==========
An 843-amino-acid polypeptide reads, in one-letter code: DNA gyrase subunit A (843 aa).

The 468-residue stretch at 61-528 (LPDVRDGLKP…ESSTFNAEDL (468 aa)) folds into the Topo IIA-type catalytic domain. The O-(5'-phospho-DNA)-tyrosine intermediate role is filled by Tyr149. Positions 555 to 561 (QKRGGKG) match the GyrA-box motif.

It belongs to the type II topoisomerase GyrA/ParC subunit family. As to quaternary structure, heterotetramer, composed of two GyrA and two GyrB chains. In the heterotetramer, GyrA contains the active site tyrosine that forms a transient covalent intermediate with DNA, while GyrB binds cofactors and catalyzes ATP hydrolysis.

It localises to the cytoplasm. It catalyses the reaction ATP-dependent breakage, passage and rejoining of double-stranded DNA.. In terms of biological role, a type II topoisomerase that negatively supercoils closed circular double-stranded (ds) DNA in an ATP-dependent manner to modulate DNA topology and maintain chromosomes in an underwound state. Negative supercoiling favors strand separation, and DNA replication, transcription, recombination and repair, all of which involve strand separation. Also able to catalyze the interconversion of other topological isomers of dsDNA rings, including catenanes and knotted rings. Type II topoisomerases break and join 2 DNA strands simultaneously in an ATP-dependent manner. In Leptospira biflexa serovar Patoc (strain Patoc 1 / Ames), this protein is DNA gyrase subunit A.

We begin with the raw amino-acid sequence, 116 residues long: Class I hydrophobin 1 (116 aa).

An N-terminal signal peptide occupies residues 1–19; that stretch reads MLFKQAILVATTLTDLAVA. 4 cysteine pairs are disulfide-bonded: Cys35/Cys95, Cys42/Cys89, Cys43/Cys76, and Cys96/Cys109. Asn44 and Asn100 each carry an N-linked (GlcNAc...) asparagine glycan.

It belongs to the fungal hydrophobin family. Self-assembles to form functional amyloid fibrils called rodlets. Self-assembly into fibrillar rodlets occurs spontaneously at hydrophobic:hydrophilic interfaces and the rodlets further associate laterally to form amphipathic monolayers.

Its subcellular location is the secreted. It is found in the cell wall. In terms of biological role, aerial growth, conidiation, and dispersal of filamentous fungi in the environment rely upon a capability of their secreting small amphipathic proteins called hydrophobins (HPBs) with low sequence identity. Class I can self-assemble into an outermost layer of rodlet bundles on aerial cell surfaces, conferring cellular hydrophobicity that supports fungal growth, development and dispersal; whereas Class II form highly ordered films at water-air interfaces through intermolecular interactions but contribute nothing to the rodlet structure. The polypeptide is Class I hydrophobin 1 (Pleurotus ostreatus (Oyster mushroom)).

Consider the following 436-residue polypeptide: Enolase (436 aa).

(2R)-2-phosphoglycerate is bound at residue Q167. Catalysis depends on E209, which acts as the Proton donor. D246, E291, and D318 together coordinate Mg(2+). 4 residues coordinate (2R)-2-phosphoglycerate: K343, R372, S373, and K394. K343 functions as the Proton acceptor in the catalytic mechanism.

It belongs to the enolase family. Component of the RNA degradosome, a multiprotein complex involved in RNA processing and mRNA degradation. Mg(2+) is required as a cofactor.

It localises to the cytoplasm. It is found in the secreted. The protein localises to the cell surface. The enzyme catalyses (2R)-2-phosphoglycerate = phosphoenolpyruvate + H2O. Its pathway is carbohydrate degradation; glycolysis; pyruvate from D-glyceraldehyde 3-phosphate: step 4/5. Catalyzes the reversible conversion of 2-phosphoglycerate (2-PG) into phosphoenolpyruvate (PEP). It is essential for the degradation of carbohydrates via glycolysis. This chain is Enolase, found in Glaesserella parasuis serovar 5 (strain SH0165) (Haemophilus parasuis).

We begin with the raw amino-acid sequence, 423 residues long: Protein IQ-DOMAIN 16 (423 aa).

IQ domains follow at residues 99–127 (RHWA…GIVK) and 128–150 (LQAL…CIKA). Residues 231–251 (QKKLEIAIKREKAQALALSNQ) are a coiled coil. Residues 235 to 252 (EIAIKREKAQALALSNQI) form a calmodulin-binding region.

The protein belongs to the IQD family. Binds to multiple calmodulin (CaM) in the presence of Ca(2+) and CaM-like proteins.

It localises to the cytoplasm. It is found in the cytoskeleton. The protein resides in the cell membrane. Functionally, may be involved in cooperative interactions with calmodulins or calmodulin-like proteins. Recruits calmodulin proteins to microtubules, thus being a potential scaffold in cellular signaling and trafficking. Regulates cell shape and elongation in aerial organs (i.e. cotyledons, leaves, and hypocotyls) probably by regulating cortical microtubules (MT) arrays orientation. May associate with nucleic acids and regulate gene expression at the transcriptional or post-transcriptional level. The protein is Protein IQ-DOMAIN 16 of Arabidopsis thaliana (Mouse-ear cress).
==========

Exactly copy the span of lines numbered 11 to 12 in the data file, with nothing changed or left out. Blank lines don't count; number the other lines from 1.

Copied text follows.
It belongs to the enolase family. Component of the RNA degradosome, a multiprotein complex involved in RNA processing and mRNA degradation. Mg(2+) is required as a cofactor.

It localises to the cytoplasm. It is found in the secreted. The protein localises to the cell surface. The enzyme catalyses (2R)-2-phosphoglycerate = phosphoenolpyruvate + H2O. Its pathway is carbohydrate degradation; glycolysis; pyruvate from D-glyceraldehyde 3-phosphate: step 4/5. Catalyzes the reversible conversion of 2-phosphoglycerate (2-PG) into phosphoenolpyruvate (PEP). It is essential for the degradation of carbohydrates via glycolysis. This chain is Enolase, found in Glaesserella parasuis serovar 5 (strain SH0165) (Haemophilus parasuis).